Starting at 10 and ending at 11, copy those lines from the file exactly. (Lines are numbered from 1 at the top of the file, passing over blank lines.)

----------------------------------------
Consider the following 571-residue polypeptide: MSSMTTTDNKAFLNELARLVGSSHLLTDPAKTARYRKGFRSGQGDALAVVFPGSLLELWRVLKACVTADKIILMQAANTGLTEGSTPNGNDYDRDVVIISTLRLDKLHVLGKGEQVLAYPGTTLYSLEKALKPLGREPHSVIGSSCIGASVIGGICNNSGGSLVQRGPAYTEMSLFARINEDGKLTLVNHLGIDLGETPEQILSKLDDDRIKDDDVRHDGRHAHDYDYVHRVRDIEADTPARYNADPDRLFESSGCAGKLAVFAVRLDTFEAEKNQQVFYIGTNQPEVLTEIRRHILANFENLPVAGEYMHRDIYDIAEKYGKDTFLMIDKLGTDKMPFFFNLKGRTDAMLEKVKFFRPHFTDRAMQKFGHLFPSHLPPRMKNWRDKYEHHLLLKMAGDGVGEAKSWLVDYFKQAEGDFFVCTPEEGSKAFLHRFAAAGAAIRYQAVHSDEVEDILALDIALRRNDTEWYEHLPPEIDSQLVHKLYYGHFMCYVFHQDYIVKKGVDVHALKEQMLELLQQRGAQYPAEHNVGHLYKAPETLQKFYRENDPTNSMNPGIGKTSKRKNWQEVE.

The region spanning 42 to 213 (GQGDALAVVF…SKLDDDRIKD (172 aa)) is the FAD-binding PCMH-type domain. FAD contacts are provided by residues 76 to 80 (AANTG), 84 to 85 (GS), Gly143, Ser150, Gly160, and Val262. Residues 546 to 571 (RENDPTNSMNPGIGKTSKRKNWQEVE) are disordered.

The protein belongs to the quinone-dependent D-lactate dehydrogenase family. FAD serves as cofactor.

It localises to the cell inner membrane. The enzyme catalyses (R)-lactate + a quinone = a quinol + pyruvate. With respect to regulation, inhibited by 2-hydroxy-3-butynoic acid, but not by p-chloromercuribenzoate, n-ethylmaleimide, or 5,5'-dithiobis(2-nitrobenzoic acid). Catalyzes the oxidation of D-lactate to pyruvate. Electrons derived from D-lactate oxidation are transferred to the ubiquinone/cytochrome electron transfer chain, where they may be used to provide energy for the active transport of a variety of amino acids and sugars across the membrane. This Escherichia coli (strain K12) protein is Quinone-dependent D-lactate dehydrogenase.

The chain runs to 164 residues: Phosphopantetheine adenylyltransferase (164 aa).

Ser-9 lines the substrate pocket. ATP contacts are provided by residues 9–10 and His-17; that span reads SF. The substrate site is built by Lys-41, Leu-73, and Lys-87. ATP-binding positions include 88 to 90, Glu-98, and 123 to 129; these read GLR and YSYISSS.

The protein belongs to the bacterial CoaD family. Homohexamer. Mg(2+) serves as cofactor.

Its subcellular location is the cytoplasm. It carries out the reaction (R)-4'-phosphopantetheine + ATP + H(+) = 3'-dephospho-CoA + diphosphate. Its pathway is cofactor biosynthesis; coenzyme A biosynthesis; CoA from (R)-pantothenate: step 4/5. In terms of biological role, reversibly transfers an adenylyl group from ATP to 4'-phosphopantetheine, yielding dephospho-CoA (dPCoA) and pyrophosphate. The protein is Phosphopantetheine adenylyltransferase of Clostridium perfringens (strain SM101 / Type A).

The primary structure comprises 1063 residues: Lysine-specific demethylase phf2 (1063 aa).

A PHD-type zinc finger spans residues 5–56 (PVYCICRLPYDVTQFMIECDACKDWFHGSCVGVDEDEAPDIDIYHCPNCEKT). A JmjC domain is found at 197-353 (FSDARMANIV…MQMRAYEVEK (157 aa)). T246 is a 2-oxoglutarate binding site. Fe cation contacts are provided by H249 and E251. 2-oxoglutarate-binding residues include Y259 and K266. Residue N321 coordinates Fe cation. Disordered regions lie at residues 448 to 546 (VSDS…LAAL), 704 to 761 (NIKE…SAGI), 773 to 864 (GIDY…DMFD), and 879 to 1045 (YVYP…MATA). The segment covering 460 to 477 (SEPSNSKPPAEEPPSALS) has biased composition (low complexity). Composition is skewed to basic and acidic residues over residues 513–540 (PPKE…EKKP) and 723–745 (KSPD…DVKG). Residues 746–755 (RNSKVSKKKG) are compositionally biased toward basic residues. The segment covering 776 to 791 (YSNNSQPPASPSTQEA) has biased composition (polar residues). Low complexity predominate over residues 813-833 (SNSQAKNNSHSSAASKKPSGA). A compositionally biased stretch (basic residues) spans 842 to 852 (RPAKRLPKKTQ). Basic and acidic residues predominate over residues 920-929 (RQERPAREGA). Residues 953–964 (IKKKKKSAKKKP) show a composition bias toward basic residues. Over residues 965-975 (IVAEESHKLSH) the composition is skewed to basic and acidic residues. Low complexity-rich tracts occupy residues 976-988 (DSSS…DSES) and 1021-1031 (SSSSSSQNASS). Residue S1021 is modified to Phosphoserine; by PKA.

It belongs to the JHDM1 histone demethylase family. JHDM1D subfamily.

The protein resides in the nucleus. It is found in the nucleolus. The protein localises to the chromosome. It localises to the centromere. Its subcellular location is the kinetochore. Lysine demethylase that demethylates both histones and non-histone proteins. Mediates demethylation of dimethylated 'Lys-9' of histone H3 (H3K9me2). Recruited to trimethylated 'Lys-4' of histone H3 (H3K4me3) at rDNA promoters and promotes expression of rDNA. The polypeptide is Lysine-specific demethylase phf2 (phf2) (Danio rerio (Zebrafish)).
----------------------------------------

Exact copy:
A PHD-type zinc finger spans residues 5–56 (PVYCICRLPYDVTQFMIECDACKDWFHGSCVGVDEDEAPDIDIYHCPNCEKT). A JmjC domain is found at 197-353 (FSDARMANIV…MQMRAYEVEK (157 aa)). T246 is a 2-oxoglutarate binding site. Fe cation contacts are provided by H249 and E251. 2-oxoglutarate-binding residues include Y259 and K266. Residue N321 coordinates Fe cation. Disordered regions lie at residues 448 to 546 (VSDS…LAAL), 704 to 761 (NIKE…SAGI), 773 to 864 (GIDY…DMFD), and 879 to 1045 (YVYP…MATA). The segment covering 460 to 477 (SEPSNSKPPAEEPPSALS) has biased composition (low complexity). Composition is skewed to basic and acidic residues over residues 513–540 (PPKE…EKKP) and 723–745 (KSPD…DVKG). Residues 746–755 (RNSKVSKKKG) are compositionally biased toward basic residues. The segment covering 776 to 791 (YSNNSQPPASPSTQEA) has biased composition (polar residues). Low complexity predominate over residues 813-833 (SNSQAKNNSHSSAASKKPSGA). A compositionally biased stretch (basic residues) spans 842 to 852 (RPAKRLPKKTQ). Basic and acidic residues predominate over residues 920-929 (RQERPAREGA). Residues 953–964 (IKKKKKSAKKKP) show a composition bias toward basic residues. Over residues 965-975 (IVAEESHKLSH) the composition is skewed to basic and acidic residues. Low complexity-rich tracts occupy residues 976-988 (DSSS…DSES) and 1021-1031 (SSSSSSQNASS). Residue S1021 is modified to Phosphoserine; by PKA.

It belongs to the JHDM1 histone demethylase family. JHDM1D subfamily.